Pilot Officers William Assheton (41979), Donald Stanley (83271), and Sergeants Reginald Breeze (516456) and Dudley Gibbins (754428) reported to 611 Squadron on posting from 222 Squadron.


A heavy mist grounded all aircraft today.


Another misty day with no operational flying. 603 Squadron aircraft were also still weather-bound. Pilot Officer Smith re-joined 611 Squadron from sick leave and Flight Sergeant Venn and sixteen others of the rear party arrived by train from RAF Digby, completing the move of the squadron, apart from a few men still on sick leave. Squadron Leader Frederick Hopcroft reported on posting (supernumerary) from 57 OTU, Hawarden.


A fine day today; 603 Squadron finally left for RAF Drem. Two patrols were carried out by 611 Squadron; all aircraft returned without incident.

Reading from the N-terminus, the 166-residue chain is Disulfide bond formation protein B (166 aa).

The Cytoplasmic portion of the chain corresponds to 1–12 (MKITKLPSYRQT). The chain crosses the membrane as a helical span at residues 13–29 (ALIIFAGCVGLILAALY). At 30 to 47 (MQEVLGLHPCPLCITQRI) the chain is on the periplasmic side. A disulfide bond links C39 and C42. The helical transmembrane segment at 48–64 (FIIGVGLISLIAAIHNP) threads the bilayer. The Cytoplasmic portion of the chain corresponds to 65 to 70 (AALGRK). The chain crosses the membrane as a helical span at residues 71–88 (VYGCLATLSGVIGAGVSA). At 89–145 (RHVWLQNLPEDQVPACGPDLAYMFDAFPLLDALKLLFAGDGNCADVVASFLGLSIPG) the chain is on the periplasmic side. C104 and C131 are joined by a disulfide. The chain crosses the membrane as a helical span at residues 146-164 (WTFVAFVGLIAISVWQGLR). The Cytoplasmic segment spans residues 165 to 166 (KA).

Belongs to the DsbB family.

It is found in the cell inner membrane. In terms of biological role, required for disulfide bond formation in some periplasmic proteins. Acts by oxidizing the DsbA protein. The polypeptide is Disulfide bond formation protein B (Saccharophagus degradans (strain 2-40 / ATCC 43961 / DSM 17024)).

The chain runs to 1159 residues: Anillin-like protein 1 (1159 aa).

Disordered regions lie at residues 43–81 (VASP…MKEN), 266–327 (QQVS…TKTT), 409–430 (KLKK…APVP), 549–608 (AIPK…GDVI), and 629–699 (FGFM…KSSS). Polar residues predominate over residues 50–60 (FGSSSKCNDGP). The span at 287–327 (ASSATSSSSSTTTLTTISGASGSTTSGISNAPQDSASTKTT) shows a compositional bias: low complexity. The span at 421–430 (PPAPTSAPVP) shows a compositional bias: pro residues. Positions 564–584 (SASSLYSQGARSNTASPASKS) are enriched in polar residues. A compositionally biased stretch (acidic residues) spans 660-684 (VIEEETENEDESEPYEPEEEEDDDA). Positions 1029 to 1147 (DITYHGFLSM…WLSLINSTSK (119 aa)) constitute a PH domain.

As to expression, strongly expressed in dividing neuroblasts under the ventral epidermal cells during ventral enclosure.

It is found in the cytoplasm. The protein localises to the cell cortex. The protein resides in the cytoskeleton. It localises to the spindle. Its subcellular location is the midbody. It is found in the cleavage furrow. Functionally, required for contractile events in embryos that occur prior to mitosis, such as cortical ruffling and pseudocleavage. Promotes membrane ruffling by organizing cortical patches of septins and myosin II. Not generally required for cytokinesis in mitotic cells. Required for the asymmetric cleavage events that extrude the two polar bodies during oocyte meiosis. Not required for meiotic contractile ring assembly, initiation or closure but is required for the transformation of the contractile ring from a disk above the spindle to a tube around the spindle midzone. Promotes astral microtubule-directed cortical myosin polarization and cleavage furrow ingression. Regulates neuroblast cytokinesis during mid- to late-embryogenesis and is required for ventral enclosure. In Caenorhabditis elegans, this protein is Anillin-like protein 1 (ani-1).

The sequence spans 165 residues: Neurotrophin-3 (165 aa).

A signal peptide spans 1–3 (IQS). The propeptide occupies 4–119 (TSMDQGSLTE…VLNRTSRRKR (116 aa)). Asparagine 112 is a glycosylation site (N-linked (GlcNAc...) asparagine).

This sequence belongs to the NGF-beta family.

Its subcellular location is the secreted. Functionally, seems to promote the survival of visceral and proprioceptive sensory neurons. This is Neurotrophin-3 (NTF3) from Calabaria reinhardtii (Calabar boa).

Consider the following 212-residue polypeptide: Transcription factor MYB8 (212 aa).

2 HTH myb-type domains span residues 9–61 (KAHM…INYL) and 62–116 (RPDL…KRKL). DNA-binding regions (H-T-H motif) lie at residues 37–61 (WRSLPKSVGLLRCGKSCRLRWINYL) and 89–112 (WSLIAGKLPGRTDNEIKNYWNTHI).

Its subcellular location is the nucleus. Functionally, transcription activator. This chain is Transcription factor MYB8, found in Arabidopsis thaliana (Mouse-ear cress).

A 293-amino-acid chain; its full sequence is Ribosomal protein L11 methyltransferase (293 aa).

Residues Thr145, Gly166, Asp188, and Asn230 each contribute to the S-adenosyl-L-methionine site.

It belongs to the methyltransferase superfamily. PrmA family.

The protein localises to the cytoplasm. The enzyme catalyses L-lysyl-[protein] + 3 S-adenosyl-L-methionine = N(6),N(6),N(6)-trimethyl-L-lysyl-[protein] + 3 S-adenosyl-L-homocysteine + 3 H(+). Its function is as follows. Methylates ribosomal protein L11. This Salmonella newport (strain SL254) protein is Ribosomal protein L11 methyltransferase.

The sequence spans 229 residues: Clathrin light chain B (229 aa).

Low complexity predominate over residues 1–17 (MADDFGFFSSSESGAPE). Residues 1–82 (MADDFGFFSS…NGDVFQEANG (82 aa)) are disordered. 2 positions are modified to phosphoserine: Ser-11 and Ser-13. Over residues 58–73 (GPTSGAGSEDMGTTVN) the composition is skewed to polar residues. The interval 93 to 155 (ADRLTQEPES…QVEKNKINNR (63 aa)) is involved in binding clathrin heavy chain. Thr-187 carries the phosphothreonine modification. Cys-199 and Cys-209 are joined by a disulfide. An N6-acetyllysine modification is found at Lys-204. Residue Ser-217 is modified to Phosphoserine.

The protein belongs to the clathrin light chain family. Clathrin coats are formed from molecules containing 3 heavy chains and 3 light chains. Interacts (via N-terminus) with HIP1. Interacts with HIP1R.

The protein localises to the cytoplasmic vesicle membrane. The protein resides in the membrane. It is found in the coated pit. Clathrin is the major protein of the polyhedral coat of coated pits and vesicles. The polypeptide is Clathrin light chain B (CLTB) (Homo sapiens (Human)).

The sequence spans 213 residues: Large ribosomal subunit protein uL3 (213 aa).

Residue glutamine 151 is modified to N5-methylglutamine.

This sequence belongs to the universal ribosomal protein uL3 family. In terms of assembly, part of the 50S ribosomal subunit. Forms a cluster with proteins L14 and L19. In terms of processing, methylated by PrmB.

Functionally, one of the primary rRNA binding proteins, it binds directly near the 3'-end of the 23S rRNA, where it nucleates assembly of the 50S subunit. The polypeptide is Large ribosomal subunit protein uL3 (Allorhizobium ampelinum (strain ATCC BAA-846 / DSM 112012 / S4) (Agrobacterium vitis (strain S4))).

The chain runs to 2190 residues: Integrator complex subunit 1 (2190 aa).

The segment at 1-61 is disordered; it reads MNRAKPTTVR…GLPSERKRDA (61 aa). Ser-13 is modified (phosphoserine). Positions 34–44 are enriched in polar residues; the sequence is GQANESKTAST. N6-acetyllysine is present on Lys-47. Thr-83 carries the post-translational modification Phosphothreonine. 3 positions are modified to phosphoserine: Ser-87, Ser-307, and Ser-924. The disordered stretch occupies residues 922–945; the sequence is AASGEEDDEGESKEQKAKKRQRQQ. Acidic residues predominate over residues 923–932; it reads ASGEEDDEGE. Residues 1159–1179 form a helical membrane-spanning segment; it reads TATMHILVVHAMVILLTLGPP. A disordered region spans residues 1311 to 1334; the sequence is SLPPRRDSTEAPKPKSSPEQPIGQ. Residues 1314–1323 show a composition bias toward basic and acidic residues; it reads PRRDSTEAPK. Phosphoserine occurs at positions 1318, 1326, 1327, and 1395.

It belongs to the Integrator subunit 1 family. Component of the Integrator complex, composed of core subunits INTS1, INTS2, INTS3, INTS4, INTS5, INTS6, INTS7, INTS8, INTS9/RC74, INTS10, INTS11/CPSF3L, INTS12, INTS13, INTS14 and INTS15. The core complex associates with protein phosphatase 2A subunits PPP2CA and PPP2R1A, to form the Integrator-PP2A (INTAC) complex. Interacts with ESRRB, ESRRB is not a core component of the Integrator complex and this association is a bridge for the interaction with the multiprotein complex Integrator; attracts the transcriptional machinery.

A misty day; no flying.


A fair day but with a good deal of cloud. One long patrol was carried out in the afternoon by 611 Squadron, above the clouds, on which Blue Section landed at RAF Manston for fuel before returning. Spitfire X4589, recently damaged at RAF Sutton Bridge and repaired there, was collected by one of the pilots, bringing the complement to eighteen aircraft.


An air-raid alarm sounded in the morning; gun posts were manned and opened fire on a lone Dornier which appeared below cloud at about 1,000ft for a few seconds. One aircraft from 611 Squadron went up on a short local patrol afterwards, returning with nothing to report.

Flight Lieutenant A. Cairnie left on attachment to the Officers School at RAF Loughborough.